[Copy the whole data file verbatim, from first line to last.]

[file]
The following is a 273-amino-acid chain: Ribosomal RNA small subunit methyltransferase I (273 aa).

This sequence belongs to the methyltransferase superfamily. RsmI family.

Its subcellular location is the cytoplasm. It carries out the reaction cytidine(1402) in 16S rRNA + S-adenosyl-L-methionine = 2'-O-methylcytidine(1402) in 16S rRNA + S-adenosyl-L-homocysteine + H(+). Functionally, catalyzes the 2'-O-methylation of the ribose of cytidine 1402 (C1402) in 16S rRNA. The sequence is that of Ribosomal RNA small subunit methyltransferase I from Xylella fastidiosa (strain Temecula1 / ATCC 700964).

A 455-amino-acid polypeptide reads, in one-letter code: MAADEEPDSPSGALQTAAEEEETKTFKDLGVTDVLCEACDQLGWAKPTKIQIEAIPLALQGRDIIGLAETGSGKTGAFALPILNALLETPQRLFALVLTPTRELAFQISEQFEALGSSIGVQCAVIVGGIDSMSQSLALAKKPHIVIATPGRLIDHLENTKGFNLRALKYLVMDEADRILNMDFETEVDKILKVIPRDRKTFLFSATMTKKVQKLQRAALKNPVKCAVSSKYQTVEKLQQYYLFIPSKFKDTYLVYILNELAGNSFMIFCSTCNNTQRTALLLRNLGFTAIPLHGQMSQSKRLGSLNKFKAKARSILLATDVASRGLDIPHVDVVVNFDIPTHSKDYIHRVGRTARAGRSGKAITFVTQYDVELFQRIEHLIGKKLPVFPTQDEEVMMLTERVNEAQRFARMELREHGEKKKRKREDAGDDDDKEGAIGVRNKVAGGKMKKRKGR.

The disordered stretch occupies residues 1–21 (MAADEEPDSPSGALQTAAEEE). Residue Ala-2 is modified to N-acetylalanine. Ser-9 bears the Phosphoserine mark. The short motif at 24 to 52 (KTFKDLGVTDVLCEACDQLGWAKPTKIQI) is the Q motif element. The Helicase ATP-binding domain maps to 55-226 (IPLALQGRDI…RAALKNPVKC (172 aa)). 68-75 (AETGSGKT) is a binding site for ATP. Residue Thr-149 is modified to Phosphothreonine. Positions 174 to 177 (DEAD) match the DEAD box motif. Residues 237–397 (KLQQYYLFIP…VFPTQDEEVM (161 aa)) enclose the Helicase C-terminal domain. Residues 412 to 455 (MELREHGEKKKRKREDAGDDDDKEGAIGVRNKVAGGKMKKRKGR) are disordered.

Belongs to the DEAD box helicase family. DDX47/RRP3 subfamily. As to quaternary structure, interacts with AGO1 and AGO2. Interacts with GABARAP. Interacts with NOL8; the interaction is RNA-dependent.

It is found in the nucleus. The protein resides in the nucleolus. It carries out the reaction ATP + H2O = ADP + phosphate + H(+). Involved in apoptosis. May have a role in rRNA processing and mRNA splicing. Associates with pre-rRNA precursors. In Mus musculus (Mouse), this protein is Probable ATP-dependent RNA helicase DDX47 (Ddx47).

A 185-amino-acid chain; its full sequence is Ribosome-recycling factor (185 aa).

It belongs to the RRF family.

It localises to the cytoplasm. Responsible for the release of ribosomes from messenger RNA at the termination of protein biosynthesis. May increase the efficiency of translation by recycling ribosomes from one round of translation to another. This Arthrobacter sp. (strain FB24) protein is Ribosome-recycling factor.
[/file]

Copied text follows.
The following is a 273-amino-acid chain: Ribosomal RNA small subunit methyltransferase I (273 aa).

This sequence belongs to the methyltransferase superfamily. RsmI family.

Its subcellular location is the cytoplasm. It carries out the reaction cytidine(1402) in 16S rRNA + S-adenosyl-L-methionine = 2'-O-methylcytidine(1402) in 16S rRNA + S-adenosyl-L-homocysteine + H(+). Functionally, catalyzes the 2'-O-methylation of the ribose of cytidine 1402 (C1402) in 16S rRNA. The sequence is that of Ribosomal RNA small subunit methyltransferase I from Xylella fastidiosa (strain Temecula1 / ATCC 700964).

A 455-amino-acid polypeptide reads, in one-letter code: MAADEEPDSPSGALQTAAEEEETKTFKDLGVTDVLCEACDQLGWAKPTKIQIEAIPLALQGRDIIGLAETGSGKTGAFALPILNALLETPQRLFALVLTPTRELAFQISEQFEALGSSIGVQCAVIVGGIDSMSQSLALAKKPHIVIATPGRLIDHLENTKGFNLRALKYLVMDEADRILNMDFETEVDKILKVIPRDRKTFLFSATMTKKVQKLQRAALKNPVKCAVSSKYQTVEKLQQYYLFIPSKFKDTYLVYILNELAGNSFMIFCSTCNNTQRTALLLRNLGFTAIPLHGQMSQSKRLGSLNKFKAKARSILLATDVASRGLDIPHVDVVVNFDIPTHSKDYIHRVGRTARAGRSGKAITFVTQYDVELFQRIEHLIGKKLPVFPTQDEEVMMLTERVNEAQRFARMELREHGEKKKRKREDAGDDDDKEGAIGVRNKVAGGKMKKRKGR.

The disordered stretch occupies residues 1–21 (MAADEEPDSPSGALQTAAEEE). Residue Ala-2 is modified to N-acetylalanine. Ser-9 bears the Phosphoserine mark. The short motif at 24 to 52 (KTFKDLGVTDVLCEACDQLGWAKPTKIQI) is the Q motif element. The Helicase ATP-binding domain maps to 55-226 (IPLALQGRDI…RAALKNPVKC (172 aa)). 68-75 (AETGSGKT) is a binding site for ATP. Residue Thr-149 is modified to Phosphothreonine. Positions 174 to 177 (DEAD) match the DEAD box motif. Residues 237–397 (KLQQYYLFIP…VFPTQDEEVM (161 aa)) enclose the Helicase C-terminal domain. Residues 412 to 455 (MELREHGEKKKRKREDAGDDDDKEGAIGVRNKVAGGKMKKRKGR) are disordered.

Belongs to the DEAD box helicase family. DDX47/RRP3 subfamily. As to quaternary structure, interacts with AGO1 and AGO2. Interacts with GABARAP. Interacts with NOL8; the interaction is RNA-dependent.

It is found in the nucleus. The protein resides in the nucleolus. It carries out the reaction ATP + H2O = ADP + phosphate + H(+). Involved in apoptosis. May have a role in rRNA processing and mRNA splicing. Associates with pre-rRNA precursors. In Mus musculus (Mouse), this protein is Probable ATP-dependent RNA helicase DDX47 (Ddx47).

A 185-amino-acid chain; its full sequence is Ribosome-recycling factor (185 aa).

It belongs to the RRF family.

It localises to the cytoplasm. Responsible for the release of ribosomes from messenger RNA at the termination of protein biosynthesis. May increase the efficiency of translation by recycling ribosomes from one round of translation to another. This Arthrobacter sp. (strain FB24) protein is Ribosome-recycling factor.